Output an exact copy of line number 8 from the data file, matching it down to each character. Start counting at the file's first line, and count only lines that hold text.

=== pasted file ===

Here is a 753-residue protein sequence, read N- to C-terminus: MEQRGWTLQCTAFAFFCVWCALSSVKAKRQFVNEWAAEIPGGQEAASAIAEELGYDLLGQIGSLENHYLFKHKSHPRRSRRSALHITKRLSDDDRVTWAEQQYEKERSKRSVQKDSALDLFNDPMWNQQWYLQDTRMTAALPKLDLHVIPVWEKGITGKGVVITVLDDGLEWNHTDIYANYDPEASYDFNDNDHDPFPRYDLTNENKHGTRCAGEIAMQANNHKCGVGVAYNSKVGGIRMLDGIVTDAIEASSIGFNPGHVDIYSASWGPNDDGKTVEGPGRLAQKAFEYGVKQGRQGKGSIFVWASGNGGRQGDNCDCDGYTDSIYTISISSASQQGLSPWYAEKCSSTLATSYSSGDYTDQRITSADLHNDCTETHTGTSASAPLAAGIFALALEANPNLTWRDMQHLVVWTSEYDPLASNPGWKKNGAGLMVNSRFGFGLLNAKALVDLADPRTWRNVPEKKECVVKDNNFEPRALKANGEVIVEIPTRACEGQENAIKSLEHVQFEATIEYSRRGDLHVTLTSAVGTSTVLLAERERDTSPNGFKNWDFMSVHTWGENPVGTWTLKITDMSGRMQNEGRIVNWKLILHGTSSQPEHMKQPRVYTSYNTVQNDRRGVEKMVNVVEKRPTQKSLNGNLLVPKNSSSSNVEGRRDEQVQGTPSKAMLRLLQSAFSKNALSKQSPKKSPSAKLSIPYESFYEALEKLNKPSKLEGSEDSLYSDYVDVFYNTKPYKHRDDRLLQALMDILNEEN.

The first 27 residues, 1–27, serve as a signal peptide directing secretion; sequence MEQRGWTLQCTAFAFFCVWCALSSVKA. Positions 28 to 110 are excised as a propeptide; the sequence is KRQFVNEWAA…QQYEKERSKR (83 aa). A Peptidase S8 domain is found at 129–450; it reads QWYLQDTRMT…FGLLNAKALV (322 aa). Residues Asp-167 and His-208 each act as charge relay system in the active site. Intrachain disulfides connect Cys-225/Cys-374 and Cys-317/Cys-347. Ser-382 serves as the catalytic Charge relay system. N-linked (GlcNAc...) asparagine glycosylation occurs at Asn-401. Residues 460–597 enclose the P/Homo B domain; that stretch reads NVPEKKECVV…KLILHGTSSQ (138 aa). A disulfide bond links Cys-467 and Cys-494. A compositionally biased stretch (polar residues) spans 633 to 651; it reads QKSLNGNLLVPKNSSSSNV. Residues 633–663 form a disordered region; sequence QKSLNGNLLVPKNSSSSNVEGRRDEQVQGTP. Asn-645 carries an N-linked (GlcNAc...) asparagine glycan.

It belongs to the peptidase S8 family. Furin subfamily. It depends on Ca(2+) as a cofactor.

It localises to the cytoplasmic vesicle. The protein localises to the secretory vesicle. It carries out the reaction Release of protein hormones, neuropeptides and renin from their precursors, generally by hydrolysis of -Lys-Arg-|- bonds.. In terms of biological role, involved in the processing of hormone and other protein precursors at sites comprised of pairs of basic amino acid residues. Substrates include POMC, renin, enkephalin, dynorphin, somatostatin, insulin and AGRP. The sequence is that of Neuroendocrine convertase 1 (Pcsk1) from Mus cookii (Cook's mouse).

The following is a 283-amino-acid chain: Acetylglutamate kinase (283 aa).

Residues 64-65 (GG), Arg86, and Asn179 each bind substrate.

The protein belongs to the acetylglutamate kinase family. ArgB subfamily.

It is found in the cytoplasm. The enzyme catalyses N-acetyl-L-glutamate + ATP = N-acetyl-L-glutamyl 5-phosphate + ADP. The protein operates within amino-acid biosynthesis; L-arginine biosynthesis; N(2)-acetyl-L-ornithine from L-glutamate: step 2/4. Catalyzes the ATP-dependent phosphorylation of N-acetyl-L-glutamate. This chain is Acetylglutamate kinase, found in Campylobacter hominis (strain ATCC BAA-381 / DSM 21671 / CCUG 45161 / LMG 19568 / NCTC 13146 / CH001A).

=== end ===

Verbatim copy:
It is found in the cytoplasm. The enzyme catalyses N-acetyl-L-glutamate + ATP = N-acetyl-L-glutamyl 5-phosphate + ADP. The protein operates within amino-acid biosynthesis; L-arginine biosynthesis; N(2)-acetyl-L-ornithine from L-glutamate: step 2/4. Catalyzes the ATP-dependent phosphorylation of N-acetyl-L-glutamate. This chain is Acetylglutamate kinase, found in Campylobacter hominis (strain ATCC BAA-381 / DSM 21671 / CCUG 45161 / LMG 19568 / NCTC 13146 / CH001A).